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11 Jan 2022
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"Economy 7 Tariffs on the Rise: A Closer Look at the Numbers"

Economy 7 tariffs, also known as off-peak tariffs, are a type of electricity tariff that offers lower rates for electricity used during off-peak hours. However, recent analysis from our database shows that the cost of electricity for Economy 7 customers has risen significantly in recent months.

But wasn’t the Energy Price Guarantee (EPG) made to protect against energy prices rising further?

Yes, it was however a loophole in the EPG means that Economy7 Tariffs were not explicitly protected by this. In fact, according to our findings, the cost of electricity for Economy 7 customers went up by 7.6% on average in January (£116), compared to an average increase of around 1% for single rate customers. This means that the increase in costs for Economy 7 customers was 46% greater than that of single rate customers, with an average increase of £464 per household based on values for electricity.

Between November 2022 and January 2023, annual costs for Economy 7 customers increased by up to £330, compared to an increase of £90 for single rate customers. This is a significant difference that will have a noticeable impact on household budgets.

Our analysis also found that the average increases in unit rates for Economy 7 tariffs were greater for day-time rates (5p) than for overnight rates (1p). This is particularly noteworthy because day-time rates are already more expensive for Economy 7 customers than for single rate customers. Currently it is assumed that the average Economy7 user, uses 42% of their electricity during the 7 off peak hours. This means that those who do consume energy more heavily during those non 7 hours of off-peak time would be hit hardest.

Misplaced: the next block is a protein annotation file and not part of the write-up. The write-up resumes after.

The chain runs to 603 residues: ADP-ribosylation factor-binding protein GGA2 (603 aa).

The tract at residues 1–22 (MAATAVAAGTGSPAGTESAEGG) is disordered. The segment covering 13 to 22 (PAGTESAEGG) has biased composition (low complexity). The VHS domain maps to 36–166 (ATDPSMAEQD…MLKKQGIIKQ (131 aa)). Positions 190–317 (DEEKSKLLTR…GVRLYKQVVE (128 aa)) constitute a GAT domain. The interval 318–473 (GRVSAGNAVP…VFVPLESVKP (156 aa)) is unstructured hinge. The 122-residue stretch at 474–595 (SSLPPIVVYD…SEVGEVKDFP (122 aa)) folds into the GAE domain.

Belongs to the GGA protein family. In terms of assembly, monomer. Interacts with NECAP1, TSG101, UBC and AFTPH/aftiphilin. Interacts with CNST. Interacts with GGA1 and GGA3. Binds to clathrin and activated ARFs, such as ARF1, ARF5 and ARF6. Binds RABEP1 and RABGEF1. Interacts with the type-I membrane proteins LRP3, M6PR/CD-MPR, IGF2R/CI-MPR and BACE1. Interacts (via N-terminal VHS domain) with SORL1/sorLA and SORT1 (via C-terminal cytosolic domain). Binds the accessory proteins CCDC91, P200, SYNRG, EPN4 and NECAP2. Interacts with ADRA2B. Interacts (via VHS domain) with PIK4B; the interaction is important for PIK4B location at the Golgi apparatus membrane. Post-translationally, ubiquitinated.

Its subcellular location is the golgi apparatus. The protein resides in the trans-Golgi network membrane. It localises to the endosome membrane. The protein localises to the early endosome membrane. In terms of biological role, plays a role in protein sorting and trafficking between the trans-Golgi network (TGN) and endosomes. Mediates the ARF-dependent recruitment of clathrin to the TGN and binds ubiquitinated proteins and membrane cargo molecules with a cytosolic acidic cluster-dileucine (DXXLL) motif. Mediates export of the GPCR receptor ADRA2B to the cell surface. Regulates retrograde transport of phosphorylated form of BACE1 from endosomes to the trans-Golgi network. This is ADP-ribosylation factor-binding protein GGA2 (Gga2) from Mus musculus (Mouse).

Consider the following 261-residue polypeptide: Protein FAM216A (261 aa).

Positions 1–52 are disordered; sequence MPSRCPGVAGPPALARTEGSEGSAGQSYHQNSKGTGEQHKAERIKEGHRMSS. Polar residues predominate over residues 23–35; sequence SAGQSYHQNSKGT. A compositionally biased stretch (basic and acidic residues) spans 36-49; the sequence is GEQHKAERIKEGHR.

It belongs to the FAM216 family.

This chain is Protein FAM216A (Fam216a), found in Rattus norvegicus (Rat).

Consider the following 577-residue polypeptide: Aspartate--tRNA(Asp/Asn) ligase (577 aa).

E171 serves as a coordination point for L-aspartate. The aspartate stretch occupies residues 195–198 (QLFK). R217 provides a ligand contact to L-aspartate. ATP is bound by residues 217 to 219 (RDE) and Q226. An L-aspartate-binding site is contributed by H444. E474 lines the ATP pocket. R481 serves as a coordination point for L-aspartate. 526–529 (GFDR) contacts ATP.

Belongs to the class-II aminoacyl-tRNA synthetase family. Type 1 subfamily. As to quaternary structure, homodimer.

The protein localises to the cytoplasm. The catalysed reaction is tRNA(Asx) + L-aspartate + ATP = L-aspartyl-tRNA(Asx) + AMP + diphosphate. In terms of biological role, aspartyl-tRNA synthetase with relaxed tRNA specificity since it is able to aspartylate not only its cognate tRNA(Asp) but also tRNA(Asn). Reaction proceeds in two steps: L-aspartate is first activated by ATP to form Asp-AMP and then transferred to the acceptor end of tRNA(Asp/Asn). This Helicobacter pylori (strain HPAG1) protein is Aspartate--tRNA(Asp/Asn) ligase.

It's worth noting that 3.3 million households in England were on Economy 7 tariffs in 2021 - around 14% of households. Furthermore 2.1 million households use electricity for heating. This means that a significant portion of the population is affected by these rising costs.

The following histograms show the distribution of electric unit rate increases across E7 and single rate tariffs. E7 day rates saw large increases across the board whilst E7 night rates were on average neutral. Single rate tariffs unit rates saw very little change by comparison.

Figure 1: Distribution of unit rate changes for Economy 7 tariffs between Nov 22 and Jan 23
Figure 1: Distribution of unit rate changes for single rate tariffs between Nov 22 and Jan 23

So what needs to be done to address the rising costs of Economy 7 tariffs?

One solution could be for regulators to impose stricter rules and regulations on these tariffs to ensure that they are fair and transparent for customers. This could include measures such as capping the rate of increase for these tariffs, or requiring energy companies to provide greater transparency about the costs associated with these tariffs.

Another solution could be to introduce greater transparency around the use of Economy 7 tariffs. Given the changing ways in which people use energy, with more households turning to electric vehicles and other forms of energy storage, it's important that customers have a clear understanding of how these tariffs work and how they can benefit from them. This could include providing more detailed information about the costs associated with different time periods and usage patterns, as well as information about how to optimize energy usage to take advantage of off-peak rates.

See Tariffscanner for more information on tariff data and analytics

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